Sunni? Shia? Or Just Muslim?

sunnishiaWhat is a Sunni? What is a Shia? These two labels–which many still struggle to clearly define–have been used to explain some of the most violent confrontations in recent years. Now it seems that discussions on the conflict in Iraq, for example, require framing the discourse with the colorings of sectarianism. In the mainstream media, it seems that the explanation for all intra-religious fighting is solely the result of longstanding discord between these two main divisions of Islam.

Personally, I never thought of myself as anything but Muslim. I suspect many other Muslims also share that sentiment. It was only in high school that I even became aware of the division. I would give talks with my friends about Islam and the question “Are you Sunni or Shia?” started to come up. Of course, your family and community play a big role in what you come to know and how you know it. Since my family was of Sunni background, I was raised in that tradition. However, I was never taught to hate or harbor ill will towards the Shia. They were Muslims who shared much with Sunnis but had certain religious doctrines that we just agreed to disagree about.

Many people do not realize that the divide between Sunni and Shia (the two largest branches of Islam with several other groups  resulting from this initial divide) was sparked initially by a political disagreement over who would succeed the Prophet Muhammad as the leader of the new Muslim community. It was not a fundamental rift in religious ideology. Those who were later to be called the Sunnis believed that he did not designate a successor and left it to the community to decide; while those who would later be called the Shia believed that Ali, the cousin and son-in-law of the Prophet, was chosen by the Prophet to succeed him. Early on, though, there weren’t any doctrinal differences. Over time, this split developed and eventually there arose some points of religious disagreement.

Sunnis and Shia share the core beliefs of Islam: the belief in the absolute oneness of God, the Prophet Muhammad, the pillars of Islam, and the Qur’an.  The main source of doctrinal differences stems from the question of legitimate succession. For the Shia, authority should have remained within the Prophet’s household, Ahl al-Bayt. Their understanding of the household is narrower than the Sunnis and comprises only Fatima, the daughter of the Prophet Muhammad, her husband Ali, and their sons Hasan and Husayn. The family connection is central to the Shia notion of who can claim knowledge and guidance:  first, the direct family of the Prophet and then a series of Imams from the same lineage. The Sunnis, on the other hand, love and respect the family of the Prophet; however, what constitutes Ahl al-Bayt includes the wives of the Prophet as well (meaning not just blood connection). There is also an emphasis on egalitarianism so that anyone who is able to lead because of a virtuous character and knowledge can become the leader and can be a source of knowledge. Thus, Sunnis consider Abu Bakr, Umar, Uthman and Ali all to be the Rightly Guided Caliphs and believe that anyone who has achieved a certain level of scholarship can interpret the Qur’an. In other words, the Shia will look to the Imams, descendants of the Prophet, for guidance while Sunnis look to the scholars, the Ulama, without regard to lineage. This difference in emphasis has resulted in much of the doctrinal variation between the two groups.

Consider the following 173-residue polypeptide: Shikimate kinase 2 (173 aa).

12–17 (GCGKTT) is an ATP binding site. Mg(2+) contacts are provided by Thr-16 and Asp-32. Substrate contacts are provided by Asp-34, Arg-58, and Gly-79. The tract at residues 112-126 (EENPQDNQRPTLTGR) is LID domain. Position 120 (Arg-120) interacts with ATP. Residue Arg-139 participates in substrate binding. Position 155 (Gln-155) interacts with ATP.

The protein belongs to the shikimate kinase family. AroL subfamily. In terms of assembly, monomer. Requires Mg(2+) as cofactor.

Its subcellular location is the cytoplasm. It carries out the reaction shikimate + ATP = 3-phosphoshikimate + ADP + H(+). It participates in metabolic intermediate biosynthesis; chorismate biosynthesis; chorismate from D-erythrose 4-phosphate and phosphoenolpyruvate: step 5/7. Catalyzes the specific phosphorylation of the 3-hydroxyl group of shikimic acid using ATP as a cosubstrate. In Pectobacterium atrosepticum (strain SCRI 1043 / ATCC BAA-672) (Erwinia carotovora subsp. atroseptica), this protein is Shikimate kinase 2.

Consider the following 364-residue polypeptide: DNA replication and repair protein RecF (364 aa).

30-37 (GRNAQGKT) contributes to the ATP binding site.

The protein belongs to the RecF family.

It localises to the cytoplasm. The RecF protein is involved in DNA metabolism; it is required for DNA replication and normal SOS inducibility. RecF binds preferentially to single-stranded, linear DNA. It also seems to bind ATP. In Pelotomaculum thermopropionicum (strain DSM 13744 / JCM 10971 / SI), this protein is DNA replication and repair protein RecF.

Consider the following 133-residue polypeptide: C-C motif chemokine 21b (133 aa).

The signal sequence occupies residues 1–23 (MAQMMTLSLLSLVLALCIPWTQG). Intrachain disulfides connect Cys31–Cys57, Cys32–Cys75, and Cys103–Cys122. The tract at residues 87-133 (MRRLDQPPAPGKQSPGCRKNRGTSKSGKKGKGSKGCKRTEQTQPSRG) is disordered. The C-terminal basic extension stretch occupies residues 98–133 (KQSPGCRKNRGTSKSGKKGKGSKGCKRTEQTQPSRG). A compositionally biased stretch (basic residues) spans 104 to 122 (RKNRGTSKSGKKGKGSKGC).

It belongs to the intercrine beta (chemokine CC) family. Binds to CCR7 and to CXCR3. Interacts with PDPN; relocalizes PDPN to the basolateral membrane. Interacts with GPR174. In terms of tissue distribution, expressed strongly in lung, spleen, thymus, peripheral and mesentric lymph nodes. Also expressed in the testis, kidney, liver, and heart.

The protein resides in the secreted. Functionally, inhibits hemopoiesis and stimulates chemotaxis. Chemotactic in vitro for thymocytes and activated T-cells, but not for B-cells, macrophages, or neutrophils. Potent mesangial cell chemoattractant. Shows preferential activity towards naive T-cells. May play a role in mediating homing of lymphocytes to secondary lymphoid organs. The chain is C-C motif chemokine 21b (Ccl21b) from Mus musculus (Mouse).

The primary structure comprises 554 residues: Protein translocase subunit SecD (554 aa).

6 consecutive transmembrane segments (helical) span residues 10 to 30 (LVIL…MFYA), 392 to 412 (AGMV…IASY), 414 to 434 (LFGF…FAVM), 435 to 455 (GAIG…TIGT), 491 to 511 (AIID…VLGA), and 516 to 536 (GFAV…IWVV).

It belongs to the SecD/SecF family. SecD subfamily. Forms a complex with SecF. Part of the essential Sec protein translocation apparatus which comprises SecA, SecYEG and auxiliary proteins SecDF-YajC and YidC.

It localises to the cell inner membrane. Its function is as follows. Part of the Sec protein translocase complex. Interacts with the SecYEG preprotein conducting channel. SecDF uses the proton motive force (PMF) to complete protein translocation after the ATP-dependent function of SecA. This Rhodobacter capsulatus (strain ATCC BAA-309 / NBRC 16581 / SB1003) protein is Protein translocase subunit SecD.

The question for me, though, is: do the historical rift and and subsequent religious differences now explain what is going on in Iraq, for example, or define Islam as a whole? I would venture to say no. The historical trend has often been to simplify anything having to do with Islam to a few basic elements, which more often than not involves discord and violence. It is very problematic to assign a few factors to explain complex problems. If, for example, the fighting in Iraq can be attributed mainly to the conflict between the Sunnis and the Shia, then how can one explain the fact that before the 2003 war, the two divisions mixed freely and inter-group marriages were quite common? In fact, as noted in a recent MSNBC article, Sunni-Shia marriages are now being encouraged financially in an effort to heal the divide caused by the war. Being Sunni or Shia is an identity, a label. As such it fluctuates and can be a reason for conflict but can also be a point to find commonalities.

One example of an attempt towards unity is the Amman Message, in which scholars from both groups came together  in 2004 to write a resolution that stated that followers of the four Sunni schools of thought and the two Shia schools are all Muslims.  I don’t pretend that there has been conflict between the divisions; however, I don’t think it  defines Islam’s history. More often than not, I would argue, a Muslim just wants to be called a Muslim and to leave politics aside.

What do you know about the difference (and commonalities) between Sunni and Shia? Do doctrinal differences always lead to violence? Can one find similarities or differences in other faiths? Please leave your comments.

17 thoughts on “Sunni? Shia? Or Just Muslim?

  1. Pingback: Sunni, Shia or Just Muslim? « A Center of Christian-Muslim Engagement for Peace and Justice

  2. It’s fine that people have different interpretations of Islam. Yes, there are many things that are clearly defined within Islam but there is also a lot of flexibility and a lot of room for rational reasoning and personal interpretation. As Muslims, we should educate ourselves on these differing interpretations in Islam and be open to them. By doing so, we can recognize that when it all comes down to it, our core beliefs are the same.

  3. Assalamu’alaikum,

    In my opinion “JUST MUSLIM” is better Shia, Sunny because it would be strengthen the tie of brotherhood among Muslims, but not wrong to set up Islamic organizations on the condition that the organization must be in accordance with the Quran and Sunnah and not to overestimate one stream to another.